Home' Air Force News : February 2nd 2012 Contents 14
Air Lift Group went on red alert last December for its final exercise of 2011, repo
has again served as the
proving ground for Air
Force personnel deploying
Exercises Precision Red 11-2
(for air lift) and Precision Support
11-2 (for combat support) were
held last year from November 23 to
They involved 474 personnel at
RAAF Base Townsville and three
deployed airfields in the Townsville
and Shoalwater Bay Field Training
Areas, and featured a variety of sce-
narios and threats encountered on
operations in the MEAO.
Precision Red is the capstone
of a six-month C-130J conversion
course for pilots at 285SQN.
Coordinating the effort at
Precision Red was FLTLT Scott Van
Ginkel, an instructor with the squad-
ron.He said the exercise represented
what Air Force was experiencing in
"Guys who finished their course
in December will be posted to a
C-130J flight at 37SQN, and could
be deployed to the MEAO soon
afterwards," he said.
The exercise calls for tactics
and operations staff to plan lengthy
missions to the exercise area, and
around-the-clock support from the
37SQN maintenance workforce.
"We qualified four C-130J crews
ready to go to the Middle East,"
FLTLT Van Ginkel said.
"We also qualified four instruc-
tors to teach airborne operations
sequences on Precision Red."
This entailed qualified flying
instructors at 285SQN being cleared
to teach new crews the airborne
operations roles undertaken in the
Instructors must impart their
experiences from the MEAO to face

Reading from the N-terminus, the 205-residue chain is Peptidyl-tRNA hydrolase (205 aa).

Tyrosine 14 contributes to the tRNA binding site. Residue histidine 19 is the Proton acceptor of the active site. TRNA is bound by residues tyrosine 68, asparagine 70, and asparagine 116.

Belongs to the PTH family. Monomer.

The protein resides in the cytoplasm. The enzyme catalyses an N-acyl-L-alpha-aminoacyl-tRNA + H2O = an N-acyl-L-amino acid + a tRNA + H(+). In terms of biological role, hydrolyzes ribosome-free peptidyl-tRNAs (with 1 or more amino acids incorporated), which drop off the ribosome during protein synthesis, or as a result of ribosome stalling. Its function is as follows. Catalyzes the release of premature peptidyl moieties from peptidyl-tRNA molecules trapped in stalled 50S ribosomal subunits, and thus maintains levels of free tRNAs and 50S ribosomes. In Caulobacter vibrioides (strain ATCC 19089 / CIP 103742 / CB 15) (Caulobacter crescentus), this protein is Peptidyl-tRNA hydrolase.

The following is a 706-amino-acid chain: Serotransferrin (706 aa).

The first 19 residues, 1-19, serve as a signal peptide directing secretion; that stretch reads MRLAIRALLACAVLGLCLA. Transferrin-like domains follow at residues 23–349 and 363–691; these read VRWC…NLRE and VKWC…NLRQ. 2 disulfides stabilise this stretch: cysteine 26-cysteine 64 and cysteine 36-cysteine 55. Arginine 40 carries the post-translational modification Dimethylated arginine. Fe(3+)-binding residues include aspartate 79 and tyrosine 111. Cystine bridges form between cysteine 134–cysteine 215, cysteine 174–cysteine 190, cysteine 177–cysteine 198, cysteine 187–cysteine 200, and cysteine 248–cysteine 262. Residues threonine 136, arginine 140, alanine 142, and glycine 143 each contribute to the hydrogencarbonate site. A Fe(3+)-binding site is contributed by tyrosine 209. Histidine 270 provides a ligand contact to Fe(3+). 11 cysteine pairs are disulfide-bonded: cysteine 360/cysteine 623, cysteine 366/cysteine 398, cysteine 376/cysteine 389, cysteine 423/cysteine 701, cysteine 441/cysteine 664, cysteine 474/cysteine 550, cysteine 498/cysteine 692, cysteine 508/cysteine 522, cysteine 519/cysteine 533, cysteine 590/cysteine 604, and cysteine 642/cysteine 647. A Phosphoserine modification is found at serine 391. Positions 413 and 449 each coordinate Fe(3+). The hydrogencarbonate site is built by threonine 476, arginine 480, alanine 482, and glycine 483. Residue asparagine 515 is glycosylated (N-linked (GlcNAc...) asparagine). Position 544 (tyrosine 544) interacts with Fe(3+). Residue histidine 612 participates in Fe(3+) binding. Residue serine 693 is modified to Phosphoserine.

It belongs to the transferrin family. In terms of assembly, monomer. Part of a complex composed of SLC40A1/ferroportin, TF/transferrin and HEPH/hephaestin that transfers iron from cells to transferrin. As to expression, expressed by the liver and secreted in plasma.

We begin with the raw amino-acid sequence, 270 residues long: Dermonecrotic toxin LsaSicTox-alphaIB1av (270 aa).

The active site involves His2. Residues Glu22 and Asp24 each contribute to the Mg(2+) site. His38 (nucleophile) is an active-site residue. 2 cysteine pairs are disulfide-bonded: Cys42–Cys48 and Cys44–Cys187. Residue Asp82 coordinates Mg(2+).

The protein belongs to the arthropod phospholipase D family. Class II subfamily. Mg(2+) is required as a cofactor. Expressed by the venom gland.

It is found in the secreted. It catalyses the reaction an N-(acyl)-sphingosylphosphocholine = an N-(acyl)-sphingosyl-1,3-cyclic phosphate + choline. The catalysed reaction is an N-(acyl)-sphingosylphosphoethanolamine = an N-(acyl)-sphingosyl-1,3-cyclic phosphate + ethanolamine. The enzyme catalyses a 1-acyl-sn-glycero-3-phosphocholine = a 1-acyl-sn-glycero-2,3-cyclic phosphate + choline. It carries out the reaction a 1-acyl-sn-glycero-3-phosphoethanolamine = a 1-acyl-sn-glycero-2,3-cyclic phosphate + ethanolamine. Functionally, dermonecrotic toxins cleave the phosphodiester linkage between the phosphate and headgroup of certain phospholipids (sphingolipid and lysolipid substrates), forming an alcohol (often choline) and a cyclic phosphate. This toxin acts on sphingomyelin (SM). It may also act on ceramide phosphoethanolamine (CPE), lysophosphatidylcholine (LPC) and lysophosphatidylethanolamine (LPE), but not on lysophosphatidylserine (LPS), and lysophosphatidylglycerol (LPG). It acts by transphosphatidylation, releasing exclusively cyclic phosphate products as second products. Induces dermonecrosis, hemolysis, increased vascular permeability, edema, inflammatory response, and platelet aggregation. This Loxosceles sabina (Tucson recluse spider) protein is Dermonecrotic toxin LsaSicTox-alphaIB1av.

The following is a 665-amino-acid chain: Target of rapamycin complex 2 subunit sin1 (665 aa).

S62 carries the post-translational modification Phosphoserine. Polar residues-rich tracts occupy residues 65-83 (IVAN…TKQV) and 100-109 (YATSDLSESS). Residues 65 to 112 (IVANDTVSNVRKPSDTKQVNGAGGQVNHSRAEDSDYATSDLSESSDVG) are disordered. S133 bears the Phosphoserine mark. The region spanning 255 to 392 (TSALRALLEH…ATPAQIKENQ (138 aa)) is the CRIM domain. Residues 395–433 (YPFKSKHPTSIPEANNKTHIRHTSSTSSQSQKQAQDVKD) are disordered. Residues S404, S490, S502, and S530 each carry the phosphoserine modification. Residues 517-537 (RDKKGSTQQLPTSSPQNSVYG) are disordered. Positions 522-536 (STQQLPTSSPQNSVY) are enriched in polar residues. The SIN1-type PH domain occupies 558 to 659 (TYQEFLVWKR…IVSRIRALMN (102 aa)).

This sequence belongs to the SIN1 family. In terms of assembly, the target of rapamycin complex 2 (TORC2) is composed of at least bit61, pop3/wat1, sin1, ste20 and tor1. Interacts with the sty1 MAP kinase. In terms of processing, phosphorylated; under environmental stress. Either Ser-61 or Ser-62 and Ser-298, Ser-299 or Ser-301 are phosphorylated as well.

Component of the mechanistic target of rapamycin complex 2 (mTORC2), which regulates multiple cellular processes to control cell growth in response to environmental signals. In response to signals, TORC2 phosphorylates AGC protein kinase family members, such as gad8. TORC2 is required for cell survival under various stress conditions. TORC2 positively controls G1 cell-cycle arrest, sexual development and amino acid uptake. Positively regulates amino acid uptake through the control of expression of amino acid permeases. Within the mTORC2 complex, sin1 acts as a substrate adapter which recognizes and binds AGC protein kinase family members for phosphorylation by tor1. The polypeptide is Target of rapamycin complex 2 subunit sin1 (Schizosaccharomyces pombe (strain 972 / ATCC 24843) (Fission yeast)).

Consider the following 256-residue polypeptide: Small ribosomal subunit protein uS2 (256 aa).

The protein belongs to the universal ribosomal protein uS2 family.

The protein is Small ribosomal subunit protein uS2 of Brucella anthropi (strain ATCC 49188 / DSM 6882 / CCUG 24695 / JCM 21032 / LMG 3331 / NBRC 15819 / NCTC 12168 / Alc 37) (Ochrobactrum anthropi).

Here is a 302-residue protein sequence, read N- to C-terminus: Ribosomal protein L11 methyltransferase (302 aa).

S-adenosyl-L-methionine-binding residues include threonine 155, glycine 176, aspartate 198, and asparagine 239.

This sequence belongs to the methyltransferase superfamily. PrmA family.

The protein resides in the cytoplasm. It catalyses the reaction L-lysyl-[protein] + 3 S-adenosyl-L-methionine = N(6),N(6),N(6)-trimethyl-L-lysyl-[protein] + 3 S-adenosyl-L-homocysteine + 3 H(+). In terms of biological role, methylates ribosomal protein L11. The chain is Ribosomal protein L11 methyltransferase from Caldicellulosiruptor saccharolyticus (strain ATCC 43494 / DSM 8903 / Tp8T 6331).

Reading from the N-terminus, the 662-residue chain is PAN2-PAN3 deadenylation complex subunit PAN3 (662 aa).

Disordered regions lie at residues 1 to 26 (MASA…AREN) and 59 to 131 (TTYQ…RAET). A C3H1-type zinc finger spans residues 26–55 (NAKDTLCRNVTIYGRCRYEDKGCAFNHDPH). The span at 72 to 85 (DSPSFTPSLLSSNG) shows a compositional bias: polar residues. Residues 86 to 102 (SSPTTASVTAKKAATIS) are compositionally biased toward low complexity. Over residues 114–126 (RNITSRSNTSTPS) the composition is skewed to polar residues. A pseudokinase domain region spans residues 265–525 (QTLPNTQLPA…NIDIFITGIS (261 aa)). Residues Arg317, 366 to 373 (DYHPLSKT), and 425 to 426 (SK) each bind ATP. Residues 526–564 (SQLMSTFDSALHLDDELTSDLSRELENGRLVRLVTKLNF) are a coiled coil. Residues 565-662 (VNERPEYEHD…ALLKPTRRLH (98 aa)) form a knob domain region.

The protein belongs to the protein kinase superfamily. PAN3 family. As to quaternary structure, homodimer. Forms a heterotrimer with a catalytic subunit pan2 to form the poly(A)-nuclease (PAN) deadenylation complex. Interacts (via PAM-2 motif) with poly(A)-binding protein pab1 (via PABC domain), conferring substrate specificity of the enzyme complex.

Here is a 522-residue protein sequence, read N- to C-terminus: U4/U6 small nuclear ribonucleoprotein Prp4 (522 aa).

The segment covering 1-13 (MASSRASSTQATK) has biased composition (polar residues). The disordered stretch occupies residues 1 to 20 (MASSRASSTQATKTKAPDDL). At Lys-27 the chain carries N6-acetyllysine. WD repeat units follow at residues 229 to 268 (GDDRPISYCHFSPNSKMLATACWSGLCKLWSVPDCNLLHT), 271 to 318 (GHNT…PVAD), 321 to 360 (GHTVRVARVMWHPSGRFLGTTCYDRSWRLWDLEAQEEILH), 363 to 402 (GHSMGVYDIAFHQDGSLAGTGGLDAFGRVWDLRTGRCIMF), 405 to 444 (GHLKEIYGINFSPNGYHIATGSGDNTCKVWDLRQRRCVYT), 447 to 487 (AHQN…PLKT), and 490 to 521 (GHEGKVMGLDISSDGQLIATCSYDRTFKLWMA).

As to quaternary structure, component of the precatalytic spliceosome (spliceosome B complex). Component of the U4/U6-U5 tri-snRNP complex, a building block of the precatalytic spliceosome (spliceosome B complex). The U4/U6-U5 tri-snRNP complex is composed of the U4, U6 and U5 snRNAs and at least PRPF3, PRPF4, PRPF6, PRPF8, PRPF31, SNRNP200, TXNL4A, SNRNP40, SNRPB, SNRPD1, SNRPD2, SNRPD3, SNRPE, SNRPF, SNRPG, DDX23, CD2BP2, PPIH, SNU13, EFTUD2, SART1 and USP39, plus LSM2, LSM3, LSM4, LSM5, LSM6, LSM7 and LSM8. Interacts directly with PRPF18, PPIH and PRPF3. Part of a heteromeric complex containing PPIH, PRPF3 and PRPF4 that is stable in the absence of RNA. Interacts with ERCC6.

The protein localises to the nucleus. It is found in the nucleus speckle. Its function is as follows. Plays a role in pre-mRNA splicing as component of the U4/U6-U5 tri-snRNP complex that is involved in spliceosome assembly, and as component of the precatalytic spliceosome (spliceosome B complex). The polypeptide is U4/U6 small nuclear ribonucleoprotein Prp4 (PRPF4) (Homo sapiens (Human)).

such challenges as operating on
night-vision goggles (NVGs) to semi-
prepared airfields while navigating
ground-borne threats and airspace
Loadmasters were also chal-
lenged, including monitoring for
ground-borne threats and reconfig-
uring the load for the Hercules for
The exercise also helped develop
new capabilities for the Hercules.
"We are developing our low-level
night-time capability with the C-130J
on NVGs, which meant operating
almost around-the-clock," FLTLT Van
While much of the focus was on
the Hercules, 36SQN also provided
a C-17A for the exercise to test new
The aircraft flew missions from
RAAF Base Townsville to Williamson
Airfield in Shoalwater Bay, with a
new captain and an instructor on
One instructor with 36SQN is
MAJ Larry Gabe, a C-17A pilot on
exchange from the US Air Force.
He said 36SQN used Precision
Red as a part of its mission readi-
ness exercise, which provided the
training necessary for aircrew to
upgrade to combat mission ready
"The real benefit of an exercise
like Precision Red is being able to
consolidate all of the skills learned
in training and apply them in a very
realistic, dynamic combat environ-
ment," MAJ Gabe said.
"Operating into a small, covertly
lit airstrip at night, on NVGs, while
dealing with a dynamic threat situa-
tion and delivering real cargo to sup-
port the exercise -- it's challenging."
Williamson Airfield is a tight fit for
a C-17A and the aircraft is too big for
the parking apron.
Pilots and loadmasters worked
together to reverse the aircraft
back up the runway for loading and
"It speaks volumes about our
training system that operations like
these are simply business as usual
for 36SQN," MAJ Gabe said. "We
have crews doing this every day."
HEAVY LIFTERS: Above,
36SQN C-17A aircrew
prepare for the approach into
Williamson Airfield during
Exercise Precision Red; right,
the C-17A on the airfield
after returning from another
exercise sortie; left, 37SQN
avionic technician LAC Tim
Bowman in a C-130 cockpit
at RAAF Base Townsville.
SOFTLY DOES IT: A C-130J lands
on the dirt runway at Bennings
Field during Precision Red.
the loads on
a C-17A as
it heads to
MISSION READY: 37SQN's
CPL Sean Lloyd and SGT Bruce
Northcott conduct a pre-flight
inspection on a C-130J at RAAF
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